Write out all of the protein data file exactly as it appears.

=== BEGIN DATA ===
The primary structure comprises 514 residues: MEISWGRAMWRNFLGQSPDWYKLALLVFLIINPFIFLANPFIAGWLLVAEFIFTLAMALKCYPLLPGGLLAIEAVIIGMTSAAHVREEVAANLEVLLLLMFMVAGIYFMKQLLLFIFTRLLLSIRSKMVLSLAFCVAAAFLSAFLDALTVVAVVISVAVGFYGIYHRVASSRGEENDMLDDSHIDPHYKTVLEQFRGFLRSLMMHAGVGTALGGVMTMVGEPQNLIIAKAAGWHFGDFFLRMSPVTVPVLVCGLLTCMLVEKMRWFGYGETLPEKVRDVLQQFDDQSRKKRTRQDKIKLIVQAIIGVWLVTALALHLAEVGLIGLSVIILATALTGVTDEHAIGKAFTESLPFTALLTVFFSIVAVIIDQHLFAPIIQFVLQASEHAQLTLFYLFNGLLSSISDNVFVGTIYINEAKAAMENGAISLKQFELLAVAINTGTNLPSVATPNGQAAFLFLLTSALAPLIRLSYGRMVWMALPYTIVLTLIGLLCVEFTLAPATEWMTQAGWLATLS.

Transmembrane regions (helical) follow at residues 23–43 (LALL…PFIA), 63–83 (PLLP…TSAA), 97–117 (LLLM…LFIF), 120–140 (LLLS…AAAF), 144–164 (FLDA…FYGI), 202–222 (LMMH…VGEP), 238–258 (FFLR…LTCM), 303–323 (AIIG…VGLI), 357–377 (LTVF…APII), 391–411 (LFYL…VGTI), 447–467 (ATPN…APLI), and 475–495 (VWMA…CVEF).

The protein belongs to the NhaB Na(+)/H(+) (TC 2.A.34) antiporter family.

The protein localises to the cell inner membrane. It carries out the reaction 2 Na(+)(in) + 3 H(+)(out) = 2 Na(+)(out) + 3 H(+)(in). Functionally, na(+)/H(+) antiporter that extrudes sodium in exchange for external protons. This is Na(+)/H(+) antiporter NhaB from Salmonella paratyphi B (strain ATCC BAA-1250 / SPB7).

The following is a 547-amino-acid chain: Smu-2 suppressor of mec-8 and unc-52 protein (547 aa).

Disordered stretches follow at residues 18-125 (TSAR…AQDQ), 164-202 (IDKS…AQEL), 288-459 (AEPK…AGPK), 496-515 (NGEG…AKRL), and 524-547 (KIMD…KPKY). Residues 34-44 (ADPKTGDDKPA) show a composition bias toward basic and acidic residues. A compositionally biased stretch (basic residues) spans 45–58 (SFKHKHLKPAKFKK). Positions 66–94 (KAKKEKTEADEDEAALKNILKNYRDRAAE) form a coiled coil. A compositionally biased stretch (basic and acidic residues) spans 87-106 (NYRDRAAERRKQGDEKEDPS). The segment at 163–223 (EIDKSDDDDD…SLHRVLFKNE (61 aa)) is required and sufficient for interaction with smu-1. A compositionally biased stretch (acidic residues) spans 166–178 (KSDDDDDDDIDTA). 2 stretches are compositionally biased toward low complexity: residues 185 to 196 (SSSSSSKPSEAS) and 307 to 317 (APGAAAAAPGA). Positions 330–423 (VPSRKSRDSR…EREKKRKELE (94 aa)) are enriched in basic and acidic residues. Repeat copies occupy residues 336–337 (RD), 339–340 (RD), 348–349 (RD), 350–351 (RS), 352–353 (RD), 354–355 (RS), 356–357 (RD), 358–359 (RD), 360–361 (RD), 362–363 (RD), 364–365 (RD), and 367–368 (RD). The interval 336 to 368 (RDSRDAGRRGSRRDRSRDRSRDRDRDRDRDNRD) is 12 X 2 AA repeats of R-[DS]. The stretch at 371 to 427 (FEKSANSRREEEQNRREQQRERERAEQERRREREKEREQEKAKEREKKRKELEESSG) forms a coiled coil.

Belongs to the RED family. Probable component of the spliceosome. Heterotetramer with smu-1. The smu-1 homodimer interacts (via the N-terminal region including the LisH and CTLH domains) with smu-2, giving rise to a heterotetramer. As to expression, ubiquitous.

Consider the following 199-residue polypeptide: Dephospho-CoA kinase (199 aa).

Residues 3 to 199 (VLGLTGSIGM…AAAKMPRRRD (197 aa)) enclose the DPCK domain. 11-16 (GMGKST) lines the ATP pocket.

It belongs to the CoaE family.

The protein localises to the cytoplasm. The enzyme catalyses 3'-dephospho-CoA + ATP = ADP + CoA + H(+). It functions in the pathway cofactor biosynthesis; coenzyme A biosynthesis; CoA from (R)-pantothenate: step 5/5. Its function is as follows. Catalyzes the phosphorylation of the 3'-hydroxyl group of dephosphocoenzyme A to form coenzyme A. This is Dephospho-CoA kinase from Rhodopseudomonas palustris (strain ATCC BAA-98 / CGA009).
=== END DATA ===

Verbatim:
The primary structure comprises 514 residues: MEISWGRAMWRNFLGQSPDWYKLALLVFLIINPFIFLANPFIAGWLLVAEFIFTLAMALKCYPLLPGGLLAIEAVIIGMTSAAHVREEVAANLEVLLLLMFMVAGIYFMKQLLLFIFTRLLLSIRSKMVLSLAFCVAAAFLSAFLDALTVVAVVISVAVGFYGIYHRVASSRGEENDMLDDSHIDPHYKTVLEQFRGFLRSLMMHAGVGTALGGVMTMVGEPQNLIIAKAAGWHFGDFFLRMSPVTVPVLVCGLLTCMLVEKMRWFGYGETLPEKVRDVLQQFDDQSRKKRTRQDKIKLIVQAIIGVWLVTALALHLAEVGLIGLSVIILATALTGVTDEHAIGKAFTESLPFTALLTVFFSIVAVIIDQHLFAPIIQFVLQASEHAQLTLFYLFNGLLSSISDNVFVGTIYINEAKAAMENGAISLKQFELLAVAINTGTNLPSVATPNGQAAFLFLLTSALAPLIRLSYGRMVWMALPYTIVLTLIGLLCVEFTLAPATEWMTQAGWLATLS.

Transmembrane regions (helical) follow at residues 23–43 (LALL…PFIA), 63–83 (PLLP…TSAA), 97–117 (LLLM…LFIF), 120–140 (LLLS…AAAF), 144–164 (FLDA…FYGI), 202–222 (LMMH…VGEP), 238–258 (FFLR…LTCM), 303–323 (AIIG…VGLI), 357–377 (LTVF…APII), 391–411 (LFYL…VGTI), 447–467 (ATPN…APLI), and 475–495 (VWMA…CVEF).

The protein belongs to the NhaB Na(+)/H(+) (TC 2.A.34) antiporter family.

The protein localises to the cell inner membrane. It carries out the reaction 2 Na(+)(in) + 3 H(+)(out) = 2 Na(+)(out) + 3 H(+)(in). Functionally, na(+)/H(+) antiporter that extrudes sodium in exchange for external protons. This is Na(+)/H(+) antiporter NhaB from Salmonella paratyphi B (strain ATCC BAA-1250 / SPB7).

The following is a 547-amino-acid chain: Smu-2 suppressor of mec-8 and unc-52 protein (547 aa).

Disordered stretches follow at residues 18-125 (TSAR…AQDQ), 164-202 (IDKS…AQEL), 288-459 (AEPK…AGPK), 496-515 (NGEG…AKRL), and 524-547 (KIMD…KPKY). Residues 34-44 (ADPKTGDDKPA) show a composition bias toward basic and acidic residues. A compositionally biased stretch (basic residues) spans 45–58 (SFKHKHLKPAKFKK). Positions 66–94 (KAKKEKTEADEDEAALKNILKNYRDRAAE) form a coiled coil. A compositionally biased stretch (basic and acidic residues) spans 87-106 (NYRDRAAERRKQGDEKEDPS). The segment at 163–223 (EIDKSDDDDD…SLHRVLFKNE (61 aa)) is required and sufficient for interaction with smu-1. A compositionally biased stretch (acidic residues) spans 166–178 (KSDDDDDDDIDTA). 2 stretches are compositionally biased toward low complexity: residues 185 to 196 (SSSSSSKPSEAS) and 307 to 317 (APGAAAAAPGA). Positions 330–423 (VPSRKSRDSR…EREKKRKELE (94 aa)) are enriched in basic and acidic residues. Repeat copies occupy residues 336–337 (RD), 339–340 (RD), 348–349 (RD), 350–351 (RS), 352–353 (RD), 354–355 (RS), 356–357 (RD), 358–359 (RD), 360–361 (RD), 362–363 (RD), 364–365 (RD), and 367–368 (RD). The interval 336 to 368 (RDSRDAGRRGSRRDRSRDRSRDRDRDRDRDNRD) is 12 X 2 AA repeats of R-[DS]. The stretch at 371 to 427 (FEKSANSRREEEQNRREQQRERERAEQERRREREKEREQEKAKEREKKRKELEESSG) forms a coiled coil.

Belongs to the RED family. Probable component of the spliceosome. Heterotetramer with smu-1. The smu-1 homodimer interacts (via the N-terminal region including the LisH and CTLH domains) with smu-2, giving rise to a heterotetramer. As to expression, ubiquitous.

Consider the following 199-residue polypeptide: Dephospho-CoA kinase (199 aa).

Residues 3 to 199 (VLGLTGSIGM…AAAKMPRRRD (197 aa)) enclose the DPCK domain. 11-16 (GMGKST) lines the ATP pocket.

It belongs to the CoaE family.

The protein localises to the cytoplasm. The enzyme catalyses 3'-dephospho-CoA + ATP = ADP + CoA + H(+). It functions in the pathway cofactor biosynthesis; coenzyme A biosynthesis; CoA from (R)-pantothenate: step 5/5. Its function is as follows. Catalyzes the phosphorylation of the 3'-hydroxyl group of dephosphocoenzyme A to form coenzyme A. This is Dephospho-CoA kinase from Rhodopseudomonas palustris (strain ATCC BAA-98 / CGA009).